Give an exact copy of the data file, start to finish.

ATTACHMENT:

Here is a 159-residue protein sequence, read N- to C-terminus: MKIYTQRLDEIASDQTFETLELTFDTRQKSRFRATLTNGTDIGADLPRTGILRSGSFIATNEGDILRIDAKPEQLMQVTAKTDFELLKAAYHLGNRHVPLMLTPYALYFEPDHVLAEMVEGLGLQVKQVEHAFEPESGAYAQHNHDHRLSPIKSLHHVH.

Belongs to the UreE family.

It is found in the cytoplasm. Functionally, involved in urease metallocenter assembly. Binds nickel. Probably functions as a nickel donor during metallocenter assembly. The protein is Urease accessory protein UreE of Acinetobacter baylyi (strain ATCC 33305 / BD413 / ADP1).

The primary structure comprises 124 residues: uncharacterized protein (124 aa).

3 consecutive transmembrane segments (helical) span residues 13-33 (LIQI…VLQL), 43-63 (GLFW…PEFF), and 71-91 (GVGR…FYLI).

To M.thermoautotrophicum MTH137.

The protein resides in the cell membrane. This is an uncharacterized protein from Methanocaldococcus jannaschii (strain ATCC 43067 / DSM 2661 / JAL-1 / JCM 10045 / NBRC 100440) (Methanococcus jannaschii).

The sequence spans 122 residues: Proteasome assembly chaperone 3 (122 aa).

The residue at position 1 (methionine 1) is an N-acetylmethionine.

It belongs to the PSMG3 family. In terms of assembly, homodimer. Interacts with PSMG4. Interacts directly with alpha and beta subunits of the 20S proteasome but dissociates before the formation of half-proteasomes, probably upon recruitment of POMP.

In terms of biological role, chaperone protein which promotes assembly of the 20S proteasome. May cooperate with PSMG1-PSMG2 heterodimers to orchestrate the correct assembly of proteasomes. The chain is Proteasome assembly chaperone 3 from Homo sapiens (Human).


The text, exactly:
Here is a 159-residue protein sequence, read N- to C-terminus: MKIYTQRLDEIASDQTFETLELTFDTRQKSRFRATLTNGTDIGADLPRTGILRSGSFIATNEGDILRIDAKPEQLMQVTAKTDFELLKAAYHLGNRHVPLMLTPYALYFEPDHVLAEMVEGLGLQVKQVEHAFEPESGAYAQHNHDHRLSPIKSLHHVH.

Belongs to the UreE family.

It is found in the cytoplasm. Functionally, involved in urease metallocenter assembly. Binds nickel. Probably functions as a nickel donor during metallocenter assembly. The protein is Urease accessory protein UreE of Acinetobacter baylyi (strain ATCC 33305 / BD413 / ADP1).

The primary structure comprises 124 residues: uncharacterized protein (124 aa).

3 consecutive transmembrane segments (helical) span residues 13-33 (LIQI…VLQL), 43-63 (GLFW…PEFF), and 71-91 (GVGR…FYLI).

To M.thermoautotrophicum MTH137.

The protein resides in the cell membrane. This is an uncharacterized protein from Methanocaldococcus jannaschii (strain ATCC 43067 / DSM 2661 / JAL-1 / JCM 10045 / NBRC 100440) (Methanococcus jannaschii).

The sequence spans 122 residues: Proteasome assembly chaperone 3 (122 aa).

The residue at position 1 (methionine 1) is an N-acetylmethionine.

It belongs to the PSMG3 family. In terms of assembly, homodimer. Interacts with PSMG4. Interacts directly with alpha and beta subunits of the 20S proteasome but dissociates before the formation of half-proteasomes, probably upon recruitment of POMP.

In terms of biological role, chaperone protein which promotes assembly of the 20S proteasome. May cooperate with PSMG1-PSMG2 heterodimers to orchestrate the correct assembly of proteasomes. The chain is Proteasome assembly chaperone 3 from Homo sapiens (Human).